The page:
This past weekend I did something really cool that my mom would be very proud of: I ate pizza for at least two meals every day from Friday to Sunday. What I mean to say is, I went to D.C. where I don't have a kitchen or meal plan to learn more about the Israeli Palestinian conflict and some paths toward the two-state solution.
When I wasn't running frantically from the pizza place next door back to the convention center to get to the next panel, I was listening to a number of speakers passionate about ending the occupation, promoting peace domestically and abroad, and so much more. This weekend with JStreet, I had the opportunity to visit 17 out of the 19 Smithsonian museums, listen to Bernie Sanders speak not as someone trying to win an election, but as a Jewish person deeply troubled by the situation in Israel, and hear both Israeli and Palestinian voices sharing their stories. The conference, at least for me, culminated in the area just in front of the White House where we all, signs and bells in tow, protested for the rights of Palestinians and the ending of the occupation. This is where I felt the most inspired I had since the Women’s Marches, it was where, in a sea of thousands of young people yelling, “This is what democracy looks like,” I was reminded the deep obligation I have both to my country and to Israel. As a young person, born into this yet unconquered inequality and oppression, I was reminded of my unique ability to take my values and make change. After all, the world isn’t going to fix itself.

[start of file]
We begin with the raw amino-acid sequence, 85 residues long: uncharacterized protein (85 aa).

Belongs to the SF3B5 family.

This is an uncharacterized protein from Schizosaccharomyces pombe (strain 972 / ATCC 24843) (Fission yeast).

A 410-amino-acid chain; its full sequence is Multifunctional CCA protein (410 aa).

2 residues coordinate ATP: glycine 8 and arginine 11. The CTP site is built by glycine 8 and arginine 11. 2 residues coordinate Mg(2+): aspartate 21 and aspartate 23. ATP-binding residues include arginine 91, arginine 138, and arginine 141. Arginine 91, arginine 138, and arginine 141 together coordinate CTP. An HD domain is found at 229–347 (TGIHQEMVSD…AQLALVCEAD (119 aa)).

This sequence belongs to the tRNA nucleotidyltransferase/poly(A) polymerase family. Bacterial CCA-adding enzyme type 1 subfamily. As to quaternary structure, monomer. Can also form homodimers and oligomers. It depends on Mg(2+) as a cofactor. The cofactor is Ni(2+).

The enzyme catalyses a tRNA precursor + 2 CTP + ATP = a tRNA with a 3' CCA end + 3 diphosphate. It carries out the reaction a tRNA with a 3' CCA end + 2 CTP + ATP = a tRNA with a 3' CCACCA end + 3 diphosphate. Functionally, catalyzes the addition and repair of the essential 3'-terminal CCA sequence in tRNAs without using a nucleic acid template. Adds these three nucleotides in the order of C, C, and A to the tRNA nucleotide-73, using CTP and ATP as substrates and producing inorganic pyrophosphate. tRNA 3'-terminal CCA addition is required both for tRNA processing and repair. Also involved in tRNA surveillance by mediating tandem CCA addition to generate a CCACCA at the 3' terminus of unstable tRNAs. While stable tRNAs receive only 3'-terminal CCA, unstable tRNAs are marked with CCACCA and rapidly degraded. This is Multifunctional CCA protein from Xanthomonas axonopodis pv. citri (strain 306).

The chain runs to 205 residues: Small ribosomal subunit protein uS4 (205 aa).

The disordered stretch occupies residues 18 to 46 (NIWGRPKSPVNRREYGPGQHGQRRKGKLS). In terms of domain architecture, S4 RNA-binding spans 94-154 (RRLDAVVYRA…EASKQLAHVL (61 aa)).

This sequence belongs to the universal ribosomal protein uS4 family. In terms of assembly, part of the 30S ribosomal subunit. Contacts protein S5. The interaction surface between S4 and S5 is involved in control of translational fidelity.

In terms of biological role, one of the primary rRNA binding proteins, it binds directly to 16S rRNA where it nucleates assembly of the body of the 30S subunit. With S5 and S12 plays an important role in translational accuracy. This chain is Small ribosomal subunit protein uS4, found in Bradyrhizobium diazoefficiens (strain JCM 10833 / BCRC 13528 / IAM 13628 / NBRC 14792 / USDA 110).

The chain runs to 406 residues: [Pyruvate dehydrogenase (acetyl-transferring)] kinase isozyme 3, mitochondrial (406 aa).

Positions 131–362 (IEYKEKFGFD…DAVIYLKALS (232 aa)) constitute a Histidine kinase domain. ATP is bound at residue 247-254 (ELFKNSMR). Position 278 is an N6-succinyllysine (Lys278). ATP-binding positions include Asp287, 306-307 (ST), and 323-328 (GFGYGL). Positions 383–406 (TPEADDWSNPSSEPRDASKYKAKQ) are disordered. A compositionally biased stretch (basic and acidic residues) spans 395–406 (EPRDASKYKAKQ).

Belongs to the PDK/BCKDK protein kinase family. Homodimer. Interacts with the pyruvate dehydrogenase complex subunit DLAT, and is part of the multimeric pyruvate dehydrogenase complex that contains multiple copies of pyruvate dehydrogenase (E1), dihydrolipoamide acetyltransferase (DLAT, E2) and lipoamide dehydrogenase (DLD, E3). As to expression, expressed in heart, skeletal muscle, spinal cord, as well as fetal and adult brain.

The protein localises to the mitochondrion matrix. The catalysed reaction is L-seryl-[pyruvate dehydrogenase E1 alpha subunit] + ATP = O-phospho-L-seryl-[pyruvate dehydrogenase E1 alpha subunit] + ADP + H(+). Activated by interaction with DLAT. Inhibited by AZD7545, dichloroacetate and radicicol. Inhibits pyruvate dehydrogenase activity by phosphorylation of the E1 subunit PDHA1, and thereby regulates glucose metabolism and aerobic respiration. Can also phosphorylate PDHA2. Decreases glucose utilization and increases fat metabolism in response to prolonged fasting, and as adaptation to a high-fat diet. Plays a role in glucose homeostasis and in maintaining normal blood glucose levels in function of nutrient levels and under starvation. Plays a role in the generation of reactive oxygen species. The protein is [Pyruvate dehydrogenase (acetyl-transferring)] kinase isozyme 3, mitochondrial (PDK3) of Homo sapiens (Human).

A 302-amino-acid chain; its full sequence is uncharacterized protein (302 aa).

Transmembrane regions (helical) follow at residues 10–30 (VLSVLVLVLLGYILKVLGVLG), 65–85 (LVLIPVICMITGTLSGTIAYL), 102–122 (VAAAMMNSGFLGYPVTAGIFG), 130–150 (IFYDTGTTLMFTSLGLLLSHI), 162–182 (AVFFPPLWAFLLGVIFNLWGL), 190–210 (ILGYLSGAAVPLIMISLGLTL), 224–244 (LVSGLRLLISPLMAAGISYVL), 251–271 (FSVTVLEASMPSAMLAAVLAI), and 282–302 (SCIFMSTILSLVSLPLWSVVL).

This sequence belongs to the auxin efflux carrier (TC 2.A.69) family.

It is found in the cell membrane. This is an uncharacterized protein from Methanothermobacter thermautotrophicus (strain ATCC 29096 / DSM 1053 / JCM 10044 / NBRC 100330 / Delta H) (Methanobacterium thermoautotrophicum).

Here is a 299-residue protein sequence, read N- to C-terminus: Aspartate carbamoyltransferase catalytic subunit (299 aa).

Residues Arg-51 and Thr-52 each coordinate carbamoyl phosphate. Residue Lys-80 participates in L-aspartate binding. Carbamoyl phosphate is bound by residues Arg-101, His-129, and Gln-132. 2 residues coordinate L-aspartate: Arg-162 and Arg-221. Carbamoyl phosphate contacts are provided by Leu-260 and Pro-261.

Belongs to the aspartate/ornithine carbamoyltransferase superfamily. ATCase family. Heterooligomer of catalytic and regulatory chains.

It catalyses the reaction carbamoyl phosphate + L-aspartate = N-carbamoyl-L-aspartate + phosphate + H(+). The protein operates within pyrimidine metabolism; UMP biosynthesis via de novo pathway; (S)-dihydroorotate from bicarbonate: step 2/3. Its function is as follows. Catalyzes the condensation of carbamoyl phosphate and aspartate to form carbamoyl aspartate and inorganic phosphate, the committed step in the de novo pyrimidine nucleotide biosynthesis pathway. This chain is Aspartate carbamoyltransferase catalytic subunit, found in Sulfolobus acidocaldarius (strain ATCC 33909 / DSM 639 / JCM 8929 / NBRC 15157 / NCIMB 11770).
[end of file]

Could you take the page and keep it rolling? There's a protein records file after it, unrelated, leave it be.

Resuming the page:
JStreet is a political organization with pro-peace pro-Israel goals. The organization aims to promote a peaceful Israel through a two-state solution. At their conferences, carefully-curated panels of impassioned activists speak on the nuances of bringing about peace. This is something I find to be very important. It is one thing for college students to learn in classrooms, but there is something so invaluable about being in Washington D.C. listening to MKs and Palestinian peace-workers debate policy.
I’d like to end on something I’ve taken away from the conference, something which was reinforced by Shimon Peres’s granddaughter, Mika Almog. No matter what you are working for, whether it be peace in a land you yourself have never been to, any of the domestic issues of inequality, you must love what you are fighting for. You must internalize it and come to have it as a part of yourself, because this, this is how you win the fight.